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Sunday, 20 March 2016

"Mad as a March Hare": The Customs and Traditons of Spring

The ‘Spring’ or ‘Vernal Equinox’, which was once called ‘Ostara’, occurs on either 20th, 21st or 22nd March when the sun enters ‘Aries’ according to the Earth’s orbit and the insertion of leap years. The Spring Equinox marks the time when the sun crosses the celestial equator northwards or the ‘half way point’ resulting in equal twelve hours of day and twelve hours of night. At the equinox the sun rises exactly in the east and sets exactly in the west after which the daylight hours grow increasingly longer until the sun reaches its highest point in the sky at the ‘Summer Solstice’, which occurs in June. 

The Oestra Hare in folklore and tradition
 
Have you ever wondered how the symbol of the rabbit became associated with the Easter Festival? The origin of the Easter Bunny probably goes back to the festival's connection with the pagan goddess Eostre. 

Eostre (sometimes spelt Oestre) was a fertility goddess from whom we derive the word "oestrogen" and she is closely associated with fertility symbols such as eggs. The rabbit is known as a highly fertile creature and hence an obvious choice for Easter symbolism.

In fact the use of the rabbit is probably a mistake - the Easter "bunny" is more likely to have been a hare, since it is the hare that is usually considered the sacred creature of Eostre.

Pagan fertility festivals at the time of the Spring equinox were common. It was believed that at this time, when day and night were of equal length, male and female energies were also in balance.

The hare is often associated with moon goddesses; the egg and the hare together represent the god and the goddess respectively.  The earliest known reference to our modern Easter Bunny tradition appears to be from 16th century Germany. In the 18th century, German settlers to America brought the tradition with them. The Bunny was known by them as Oschter Haws (a corruption of the German Osterhase ) and brought gifts of chocolate, sweets and Easter Eggs to good children. Often children would make up nests for Oschter Haws, sometimes using their Easter bonnets, and the Bunny would leave his treats there.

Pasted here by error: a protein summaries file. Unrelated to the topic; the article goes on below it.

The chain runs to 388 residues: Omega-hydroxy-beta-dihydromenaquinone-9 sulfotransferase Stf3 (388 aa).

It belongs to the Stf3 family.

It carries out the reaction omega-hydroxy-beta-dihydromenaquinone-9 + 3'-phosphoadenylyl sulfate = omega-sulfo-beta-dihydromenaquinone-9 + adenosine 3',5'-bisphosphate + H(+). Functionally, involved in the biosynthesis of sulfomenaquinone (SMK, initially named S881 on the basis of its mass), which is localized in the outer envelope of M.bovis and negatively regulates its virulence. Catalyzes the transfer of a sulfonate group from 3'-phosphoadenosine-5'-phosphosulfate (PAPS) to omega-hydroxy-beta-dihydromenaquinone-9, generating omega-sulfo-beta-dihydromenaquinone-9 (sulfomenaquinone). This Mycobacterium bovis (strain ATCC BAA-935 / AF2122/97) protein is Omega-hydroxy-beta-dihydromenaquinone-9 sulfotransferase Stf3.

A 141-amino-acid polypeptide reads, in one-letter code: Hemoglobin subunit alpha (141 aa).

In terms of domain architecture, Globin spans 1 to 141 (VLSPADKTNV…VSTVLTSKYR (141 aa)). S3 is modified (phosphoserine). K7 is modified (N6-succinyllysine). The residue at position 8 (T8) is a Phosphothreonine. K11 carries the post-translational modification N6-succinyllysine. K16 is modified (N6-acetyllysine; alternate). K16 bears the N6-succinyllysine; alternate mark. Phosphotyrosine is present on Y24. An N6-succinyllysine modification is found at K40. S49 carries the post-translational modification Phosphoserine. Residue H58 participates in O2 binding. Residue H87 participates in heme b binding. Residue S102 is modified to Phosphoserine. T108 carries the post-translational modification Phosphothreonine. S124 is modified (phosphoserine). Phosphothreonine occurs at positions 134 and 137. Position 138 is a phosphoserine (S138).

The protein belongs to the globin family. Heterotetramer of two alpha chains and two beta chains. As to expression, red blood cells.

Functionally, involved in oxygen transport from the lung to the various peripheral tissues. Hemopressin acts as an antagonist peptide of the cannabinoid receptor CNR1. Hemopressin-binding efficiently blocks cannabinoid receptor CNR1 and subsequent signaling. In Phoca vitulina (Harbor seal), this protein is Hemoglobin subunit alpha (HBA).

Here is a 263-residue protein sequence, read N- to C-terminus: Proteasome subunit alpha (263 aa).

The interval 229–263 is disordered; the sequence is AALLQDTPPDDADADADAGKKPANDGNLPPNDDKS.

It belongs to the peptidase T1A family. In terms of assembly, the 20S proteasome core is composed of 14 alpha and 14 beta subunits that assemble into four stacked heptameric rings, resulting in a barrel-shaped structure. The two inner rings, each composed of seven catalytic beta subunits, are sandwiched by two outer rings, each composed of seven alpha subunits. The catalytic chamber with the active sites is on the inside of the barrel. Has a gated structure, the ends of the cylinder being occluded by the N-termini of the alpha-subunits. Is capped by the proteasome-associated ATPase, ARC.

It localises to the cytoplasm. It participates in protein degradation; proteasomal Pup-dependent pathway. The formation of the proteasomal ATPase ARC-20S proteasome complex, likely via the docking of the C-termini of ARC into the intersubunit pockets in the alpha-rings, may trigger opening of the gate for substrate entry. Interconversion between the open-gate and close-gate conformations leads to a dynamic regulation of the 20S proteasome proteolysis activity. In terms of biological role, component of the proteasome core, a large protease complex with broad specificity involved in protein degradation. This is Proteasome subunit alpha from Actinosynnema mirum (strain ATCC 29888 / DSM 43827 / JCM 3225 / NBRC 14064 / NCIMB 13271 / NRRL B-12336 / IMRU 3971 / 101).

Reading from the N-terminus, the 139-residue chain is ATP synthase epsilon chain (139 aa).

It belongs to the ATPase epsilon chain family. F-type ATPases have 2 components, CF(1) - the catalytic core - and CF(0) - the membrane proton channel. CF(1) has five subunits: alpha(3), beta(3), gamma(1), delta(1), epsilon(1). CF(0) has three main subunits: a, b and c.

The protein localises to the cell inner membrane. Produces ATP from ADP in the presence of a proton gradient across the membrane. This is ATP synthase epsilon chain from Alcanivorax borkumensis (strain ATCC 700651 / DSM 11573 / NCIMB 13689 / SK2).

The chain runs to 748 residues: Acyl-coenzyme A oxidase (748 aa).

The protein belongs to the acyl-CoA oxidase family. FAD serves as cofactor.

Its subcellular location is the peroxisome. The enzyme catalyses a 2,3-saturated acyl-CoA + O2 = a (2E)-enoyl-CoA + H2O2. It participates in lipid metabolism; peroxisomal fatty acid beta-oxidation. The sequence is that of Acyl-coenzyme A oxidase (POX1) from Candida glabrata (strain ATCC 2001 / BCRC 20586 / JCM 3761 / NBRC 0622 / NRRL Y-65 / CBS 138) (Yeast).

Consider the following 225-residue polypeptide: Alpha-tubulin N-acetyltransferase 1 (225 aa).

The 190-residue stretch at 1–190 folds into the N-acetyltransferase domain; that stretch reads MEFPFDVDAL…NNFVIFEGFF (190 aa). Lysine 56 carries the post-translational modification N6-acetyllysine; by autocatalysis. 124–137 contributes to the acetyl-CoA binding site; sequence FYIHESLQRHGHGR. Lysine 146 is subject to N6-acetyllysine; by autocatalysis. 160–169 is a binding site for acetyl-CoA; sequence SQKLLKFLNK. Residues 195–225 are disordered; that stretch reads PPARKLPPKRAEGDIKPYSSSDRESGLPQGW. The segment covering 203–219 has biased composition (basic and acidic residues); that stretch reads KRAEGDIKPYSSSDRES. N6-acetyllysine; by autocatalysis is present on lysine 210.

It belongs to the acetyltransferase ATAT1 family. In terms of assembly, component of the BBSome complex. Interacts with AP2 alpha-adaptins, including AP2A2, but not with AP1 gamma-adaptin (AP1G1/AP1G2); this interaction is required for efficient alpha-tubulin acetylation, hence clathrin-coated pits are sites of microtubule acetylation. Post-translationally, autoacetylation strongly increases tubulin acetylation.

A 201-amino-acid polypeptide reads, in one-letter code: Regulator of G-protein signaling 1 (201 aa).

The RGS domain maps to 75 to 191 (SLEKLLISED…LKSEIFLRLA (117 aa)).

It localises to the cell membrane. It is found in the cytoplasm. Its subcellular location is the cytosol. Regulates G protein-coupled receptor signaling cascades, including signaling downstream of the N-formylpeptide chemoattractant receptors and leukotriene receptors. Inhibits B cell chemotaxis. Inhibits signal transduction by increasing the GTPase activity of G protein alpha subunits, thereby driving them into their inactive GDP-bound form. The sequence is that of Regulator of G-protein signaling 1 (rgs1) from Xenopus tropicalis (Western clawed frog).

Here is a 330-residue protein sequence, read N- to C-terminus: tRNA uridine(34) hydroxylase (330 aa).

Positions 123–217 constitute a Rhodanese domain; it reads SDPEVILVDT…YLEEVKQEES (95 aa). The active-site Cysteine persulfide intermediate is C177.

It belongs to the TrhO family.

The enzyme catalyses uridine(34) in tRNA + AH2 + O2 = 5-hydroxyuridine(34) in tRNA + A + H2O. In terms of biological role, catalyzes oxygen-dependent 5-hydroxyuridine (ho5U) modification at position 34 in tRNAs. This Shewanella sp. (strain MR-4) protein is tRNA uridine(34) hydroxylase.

Witch Hares

It is because of this strong connection with pagan traditions that Hares were strongly associated with witches and witchcraft in Christian times. People claimed that a witch could shape shift her form at night and become a hare. These solitary creatures, rarely seen, sometimes standing on their hind legs like a person, aroused suspicion.

When in distress they uttered a strange, almost human-like cry, which gave the animal a supernatural quality. For its behaviour would mimic that of a supposed witch. In this form she stole milk or food, or destroyed crops. Others insisted that hares were only witches' familiars.

Folk musician Seth Lakeman song 'The White Hare' tells the folklore tale of a witch who can transform into a white hare. See music video.

In Dorset there are many stories associated with  Witch Hares. In the Purbecks, the gateway at West Lulworth, known as 'Daggers Gate', is believed to mark a grave of a supposed witch who could transfer herself into a hare. It acquired its unusual name in 1789, after farmer Sam Varnell was stabbed and killed at the spot by the daughter of the supposed witch. The witches ghost is still said to haunt the area often taking the form of a hare

Rabbits, the Portland taboo word

These associations caused many people to believe hares were bad luck and best avoided. A hare crossing ones path, particularly when the person was riding a horse, could cause disaster.

Many people on Portland believe that even the rabbit is bad luck! Even to say the word could send Portlanders into a stupor, fearing what might happen (see previous blog entry Wallace and Gromit spook island). The fear of rabbits is based on the fact that quarry men would often see rabbits emerging from their burrows immediately before a rock fall. Such rock falls often injured and even killed quarry workers; therefore, it is understandable that rabbits became associated with bad luck.

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